Great Indian Bustard

Great Indian Bustard

News: The Supreme Court recently directed the Centre to come clean on its plans to save the critically endangered Great Indian Bustard.

About GIB:
• The Great Indian Bustard (Ardeotis nigriceps) is a large bird native to the Indian subcontinent. It is among the heaviest of the flying birds, with a horizontal body and long bare legs, giving it an ostrich-like appearance.

Protection status:
• Protection Status: The Great Indian Bustard is considered India’s most critically endangered bird. It is listed as Critically Endangered on the IUCN Red List, and is protected under Schedule I of the Indian Wildlife (Protection) Act, 1972. It is also listed in Appendix I of CITES and the CMS Convention.

• Habitat: The Great Indian Bustard inhabits dry and semi-arid grasslands, open country with thorn scrub, and tall grass interspersed with cultivation. It avoids irrigated areas. Its largest populations are found in the Indian states of Rajasthan and Gujarat. Small populations also occur in Maharashtra, Karnataka, and Andhra Pradesh.

What are the reasons for its decline in population?
• In 2020, the Central government had told the 13th Conference of Parties to the United Nations Convention on Migratory Species of Wild Animals (CMS) held in Gandhinagar, that the GIB population in India had fallen to just 150.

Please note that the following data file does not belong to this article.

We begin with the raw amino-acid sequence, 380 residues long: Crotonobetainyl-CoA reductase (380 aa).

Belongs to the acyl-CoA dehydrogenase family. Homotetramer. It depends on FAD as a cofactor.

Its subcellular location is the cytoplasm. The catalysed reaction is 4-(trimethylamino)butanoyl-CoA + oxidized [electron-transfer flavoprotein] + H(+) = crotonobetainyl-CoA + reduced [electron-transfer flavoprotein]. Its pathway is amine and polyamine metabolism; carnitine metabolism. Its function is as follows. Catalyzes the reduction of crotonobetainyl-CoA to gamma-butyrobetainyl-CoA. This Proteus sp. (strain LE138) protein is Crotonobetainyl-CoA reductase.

• Of the 150 birds in 2020, over 120 birds were in Rajasthan, some were in Kutch district of Gujarat and a few in Maharashtra, Karnataka and Andhra Pradesh.
• Habitat Loss and Fragmentation: The bird’s historic range has shrunk to just 10% of what it once was. Widespread agricultural expansion, mechanization of farming, infrastructural development such as irrigation, roads, electricity pylons, wind turbines, and constructions, mining, and industrialization have led to habitat loss and degradation.
• Power Lines: The Great Indian Bustards are large birds with narrow frontal vision. They cannot detect power lines from far and since they are heavy fliers, they fail to maneuver across power lines within close distances. This makes them vulnerable to collision with power lines.
• Hunting and Poaching: Widespread hunting for sport and food precipitated its decline, accelerated by vehicular access to remote areas. High-intensity poaching still continues in Pakistan and egg-collecting was rampant in many states during the early 19th century.

Interesting Features:
• The Great Indian Bustard stands at about 1 m (3 ft 3 in) tall.
• Males have a well-developed gular pouch which is inflated when calling during display and helps produce the deep resonant calls.
• The Great Indian Bustard is omnivorous and feeds opportunistically on various arthropods, worms, small mammals, and small reptiles.
• The breeding season usually takes place between March and September. After the breeding season, the males leave, and the females become the only caretaker of the chicks.
• At times, in order to protect their chicks from predators and a few other dangers, the females start flying zigzags with dangling legs.
• The males become sexually mature at age five or six, whereas the females acquire sexual maturity as early as age two or three. 

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